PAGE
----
Pivots & Bearings Oh My

Squishy bikes are awesome!  There are a handful of the diehard, old school, know-it-alls that’ll insist you don’t need suspension for mountain biking. And they’re right you don’t need suspension to hit the trails, hell you don’t even need a bike, you could run. If you like fun, you like suspension bikes. 

Suspension is more than the shock and the fork. The flowy feeling you get riding over rough terrain is created by the suspension contracting and expanding, and the frame geometry flexing and rolling at pivot points. Pivot configurations vary, bolts and bearings along with the chainstay, and seat stays, are all part of the physics that keep your wheels down and your spirits up. These parts are all worn components: Linkage, pivot bolts, pivot bearings, and suspension should all be maintained, cleaned, and replaced periodically.

Keeping your bike clean is still the best thing you can do to protect it. All that stuff about keeping your drivetrain clean, it’s serious. Often lower linkage, bearings, and pivot bolts are caked in layers of lube-dust-splatter, an artifact of poor drivetrain maintenance. This lube-dust-splatter works like wet sandpaper wearing down pivots, and invading bearings.

Bearings do wear over time. Sealed bearings exist in your headset, wheels, bottom bracket, and pivot points. The pivot bearings seem to take the worst beating, perhaps because they are also weight-bearing and never rotate 360 degrees. It is easy to check the integrity of your pivot bearings, after removing a pivot bolt you can use your finger to roll the bearing and if there is no nocking, or grinding and it’s not totally seized it’s good. **Always use a well-calibrated torque wrench to install your pivot bolts.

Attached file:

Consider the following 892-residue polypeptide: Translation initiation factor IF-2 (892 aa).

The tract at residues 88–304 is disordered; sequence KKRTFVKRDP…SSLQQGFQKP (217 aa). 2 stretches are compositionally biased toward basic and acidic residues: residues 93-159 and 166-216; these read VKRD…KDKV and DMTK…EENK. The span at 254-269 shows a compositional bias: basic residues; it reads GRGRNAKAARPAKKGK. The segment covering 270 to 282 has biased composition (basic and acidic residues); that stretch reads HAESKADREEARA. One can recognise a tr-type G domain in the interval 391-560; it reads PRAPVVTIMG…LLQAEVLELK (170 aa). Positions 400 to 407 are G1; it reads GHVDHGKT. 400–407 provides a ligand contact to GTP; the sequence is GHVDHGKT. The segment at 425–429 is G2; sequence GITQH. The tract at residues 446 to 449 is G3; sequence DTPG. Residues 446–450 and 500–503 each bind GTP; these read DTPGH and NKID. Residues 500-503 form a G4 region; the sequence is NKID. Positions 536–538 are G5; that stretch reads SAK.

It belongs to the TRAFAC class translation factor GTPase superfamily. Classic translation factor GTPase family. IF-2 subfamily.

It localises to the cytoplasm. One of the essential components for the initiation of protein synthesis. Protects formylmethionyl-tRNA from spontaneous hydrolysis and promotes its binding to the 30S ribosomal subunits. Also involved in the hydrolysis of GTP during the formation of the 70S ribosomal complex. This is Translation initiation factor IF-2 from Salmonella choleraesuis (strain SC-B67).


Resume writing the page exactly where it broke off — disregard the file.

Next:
Given the opportunity to do a Major Tune on your bicycle, we remove all the pivot bolts and linkage, clean them, and replace bolts and bearings as called for. This service often results in a bike that feels better than new. You should have your shock and fork serviced regularly. Some suspension components call for service every 45-50 hours of ride time… Our darling Teton Valley shredders often log those hours in a week. New seals and oil is a simple thing to do, and with shock and fork service costing less than $100 it is a whole lot less expensive than replacing those components. 

My recommendation for preserving the flexy flowing smoothness of your dirt surfing rig are simple:

1.Do not use high-pressure sprayers to clean your bike, those make your bike look shiny but can force dirt deeper into places it does not belong.

2.Have your bearings checked, you can do it yourself if you have a calibrated torque wrench or bring your bike to us. Chances are if you’ve never had pivot service, you need it. 

3.Wash your bike, the whole thing, even your tires. Use a clean dry old tshirt to thread through the small places between your frame and the pivot points.

(Pictured above, disintegrated ball bearings from a worn out pivot point on a Yeti SB150.)

Thank you for reading! At Habitat, we are happy to answer any of your questions about your bike. We are open from 10am to 6pm every day of the week. Habitat on the mountain, located at the base of Grand Targhee is also open from 9:30am to 5:30pm. Woot! 

Images and words by Carolyn Keefe